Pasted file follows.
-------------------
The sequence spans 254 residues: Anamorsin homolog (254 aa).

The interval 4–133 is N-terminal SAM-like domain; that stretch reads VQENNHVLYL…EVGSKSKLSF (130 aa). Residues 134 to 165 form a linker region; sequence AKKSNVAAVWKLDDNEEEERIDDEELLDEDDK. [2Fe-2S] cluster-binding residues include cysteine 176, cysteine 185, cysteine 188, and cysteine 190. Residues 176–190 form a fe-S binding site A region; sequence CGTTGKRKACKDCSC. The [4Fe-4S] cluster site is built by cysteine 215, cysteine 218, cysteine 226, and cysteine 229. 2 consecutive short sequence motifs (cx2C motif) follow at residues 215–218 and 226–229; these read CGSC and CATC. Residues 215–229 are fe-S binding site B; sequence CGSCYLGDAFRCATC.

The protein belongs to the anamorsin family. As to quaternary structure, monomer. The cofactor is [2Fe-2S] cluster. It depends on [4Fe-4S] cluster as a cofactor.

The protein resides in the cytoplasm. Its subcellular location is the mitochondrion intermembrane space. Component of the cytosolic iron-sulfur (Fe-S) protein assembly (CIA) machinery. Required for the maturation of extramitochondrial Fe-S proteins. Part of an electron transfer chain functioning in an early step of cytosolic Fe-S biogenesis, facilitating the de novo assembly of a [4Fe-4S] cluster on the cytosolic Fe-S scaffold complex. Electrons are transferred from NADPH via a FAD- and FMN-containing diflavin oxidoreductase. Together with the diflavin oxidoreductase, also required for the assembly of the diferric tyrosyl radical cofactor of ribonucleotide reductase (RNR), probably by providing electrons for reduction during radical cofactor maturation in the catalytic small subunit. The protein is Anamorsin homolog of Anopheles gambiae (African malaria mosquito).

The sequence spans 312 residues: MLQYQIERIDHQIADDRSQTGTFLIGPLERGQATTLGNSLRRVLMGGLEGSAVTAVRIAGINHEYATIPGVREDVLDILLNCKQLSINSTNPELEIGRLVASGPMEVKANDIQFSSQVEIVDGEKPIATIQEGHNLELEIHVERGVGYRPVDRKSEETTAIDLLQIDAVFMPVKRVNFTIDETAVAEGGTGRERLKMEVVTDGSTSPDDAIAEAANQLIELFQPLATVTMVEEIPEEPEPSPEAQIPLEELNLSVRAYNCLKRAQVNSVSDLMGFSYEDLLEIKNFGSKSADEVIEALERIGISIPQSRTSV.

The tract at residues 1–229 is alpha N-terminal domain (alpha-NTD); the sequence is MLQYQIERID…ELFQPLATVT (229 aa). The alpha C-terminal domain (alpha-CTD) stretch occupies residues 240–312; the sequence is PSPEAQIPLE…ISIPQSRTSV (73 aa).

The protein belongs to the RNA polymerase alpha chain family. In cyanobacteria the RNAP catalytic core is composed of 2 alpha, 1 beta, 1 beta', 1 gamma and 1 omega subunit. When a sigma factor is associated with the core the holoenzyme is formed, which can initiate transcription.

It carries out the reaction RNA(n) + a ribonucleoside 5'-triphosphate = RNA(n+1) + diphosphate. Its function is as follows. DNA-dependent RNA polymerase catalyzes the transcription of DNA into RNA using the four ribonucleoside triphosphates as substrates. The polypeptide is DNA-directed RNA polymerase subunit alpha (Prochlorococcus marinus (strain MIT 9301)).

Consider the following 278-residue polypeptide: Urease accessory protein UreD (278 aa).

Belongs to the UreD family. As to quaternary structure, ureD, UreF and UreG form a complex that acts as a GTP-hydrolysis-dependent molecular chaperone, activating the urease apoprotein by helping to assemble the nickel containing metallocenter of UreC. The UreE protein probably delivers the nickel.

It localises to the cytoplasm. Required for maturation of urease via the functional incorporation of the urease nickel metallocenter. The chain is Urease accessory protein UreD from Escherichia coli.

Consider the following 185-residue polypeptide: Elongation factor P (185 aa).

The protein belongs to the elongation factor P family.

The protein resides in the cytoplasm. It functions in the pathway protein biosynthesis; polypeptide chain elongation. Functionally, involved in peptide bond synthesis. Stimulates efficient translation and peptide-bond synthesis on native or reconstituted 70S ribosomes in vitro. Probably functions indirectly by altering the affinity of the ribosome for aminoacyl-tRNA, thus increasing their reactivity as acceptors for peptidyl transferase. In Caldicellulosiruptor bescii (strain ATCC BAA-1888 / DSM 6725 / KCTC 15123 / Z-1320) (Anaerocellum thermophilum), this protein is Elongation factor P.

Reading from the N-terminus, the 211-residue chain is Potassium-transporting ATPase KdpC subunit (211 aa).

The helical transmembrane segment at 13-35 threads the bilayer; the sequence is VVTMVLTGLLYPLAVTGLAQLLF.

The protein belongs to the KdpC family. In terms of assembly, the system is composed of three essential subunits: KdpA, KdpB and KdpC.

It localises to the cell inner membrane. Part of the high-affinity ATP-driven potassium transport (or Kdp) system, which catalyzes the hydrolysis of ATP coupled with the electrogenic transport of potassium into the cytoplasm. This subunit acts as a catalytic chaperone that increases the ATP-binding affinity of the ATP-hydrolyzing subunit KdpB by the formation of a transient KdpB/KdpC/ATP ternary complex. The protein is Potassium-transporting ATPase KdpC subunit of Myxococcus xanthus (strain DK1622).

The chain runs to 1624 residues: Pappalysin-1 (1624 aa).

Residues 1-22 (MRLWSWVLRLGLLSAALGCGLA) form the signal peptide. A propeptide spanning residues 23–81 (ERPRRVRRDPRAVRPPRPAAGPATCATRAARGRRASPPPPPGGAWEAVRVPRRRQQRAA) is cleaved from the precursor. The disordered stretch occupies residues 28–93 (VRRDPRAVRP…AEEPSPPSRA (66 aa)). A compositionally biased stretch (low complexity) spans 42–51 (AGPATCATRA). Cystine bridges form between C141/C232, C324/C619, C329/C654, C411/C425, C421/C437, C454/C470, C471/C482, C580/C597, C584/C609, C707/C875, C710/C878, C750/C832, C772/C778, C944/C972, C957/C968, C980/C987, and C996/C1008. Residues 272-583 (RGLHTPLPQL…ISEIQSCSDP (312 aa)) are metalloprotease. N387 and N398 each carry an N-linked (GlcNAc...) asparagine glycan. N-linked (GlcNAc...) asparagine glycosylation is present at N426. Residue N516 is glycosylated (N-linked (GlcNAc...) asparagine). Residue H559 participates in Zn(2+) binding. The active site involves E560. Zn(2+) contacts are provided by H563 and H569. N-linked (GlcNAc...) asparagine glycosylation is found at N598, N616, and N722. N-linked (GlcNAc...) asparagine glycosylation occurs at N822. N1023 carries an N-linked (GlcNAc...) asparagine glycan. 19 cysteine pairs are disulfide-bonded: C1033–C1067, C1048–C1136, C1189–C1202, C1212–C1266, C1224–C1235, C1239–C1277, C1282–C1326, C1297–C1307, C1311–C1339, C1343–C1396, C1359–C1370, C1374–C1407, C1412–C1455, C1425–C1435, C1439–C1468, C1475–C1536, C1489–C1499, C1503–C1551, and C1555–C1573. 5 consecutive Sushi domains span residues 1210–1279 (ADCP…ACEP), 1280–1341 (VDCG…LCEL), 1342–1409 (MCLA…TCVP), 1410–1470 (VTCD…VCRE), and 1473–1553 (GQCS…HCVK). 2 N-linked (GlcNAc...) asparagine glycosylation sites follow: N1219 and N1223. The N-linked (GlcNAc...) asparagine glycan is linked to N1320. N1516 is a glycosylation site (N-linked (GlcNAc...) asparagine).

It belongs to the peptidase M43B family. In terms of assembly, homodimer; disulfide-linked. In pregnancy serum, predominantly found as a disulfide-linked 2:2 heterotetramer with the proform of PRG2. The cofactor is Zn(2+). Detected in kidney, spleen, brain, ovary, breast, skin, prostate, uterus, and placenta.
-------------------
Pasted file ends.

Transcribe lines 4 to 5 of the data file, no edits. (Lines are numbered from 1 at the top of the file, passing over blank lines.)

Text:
The protein resides in the cytoplasm. Its subcellular location is the mitochondrion intermembrane space. Component of the cytosolic iron-sulfur (Fe-S) protein assembly (CIA) machinery. Required for the maturation of extramitochondrial Fe-S proteins. Part of an electron transfer chain functioning in an early step of cytosolic Fe-S biogenesis, facilitating the de novo assembly of a [4Fe-4S] cluster on the cytosolic Fe-S scaffold complex. Electrons are transferred from NADPH via a FAD- and FMN-containing diflavin oxidoreductase. Together with the diflavin oxidoreductase, also required for the assembly of the diferric tyrosyl radical cofactor of ribonucleotide reductase (RNR), probably by providing electrons for reduction during radical cofactor maturation in the catalytic small subunit. The protein is Anamorsin homolog of Anopheles gambiae (African malaria mosquito).

The sequence spans 312 residues: MLQYQIERIDHQIADDRSQTGTFLIGPLERGQATTLGNSLRRVLMGGLEGSAVTAVRIAGINHEYATIPGVREDVLDILLNCKQLSINSTNPELEIGRLVASGPMEVKANDIQFSSQVEIVDGEKPIATIQEGHNLELEIHVERGVGYRPVDRKSEETTAIDLLQIDAVFMPVKRVNFTIDETAVAEGGTGRERLKMEVVTDGSTSPDDAIAEAANQLIELFQPLATVTMVEEIPEEPEPSPEAQIPLEELNLSVRAYNCLKRAQVNSVSDLMGFSYEDLLEIKNFGSKSADEVIEALERIGISIPQSRTSV.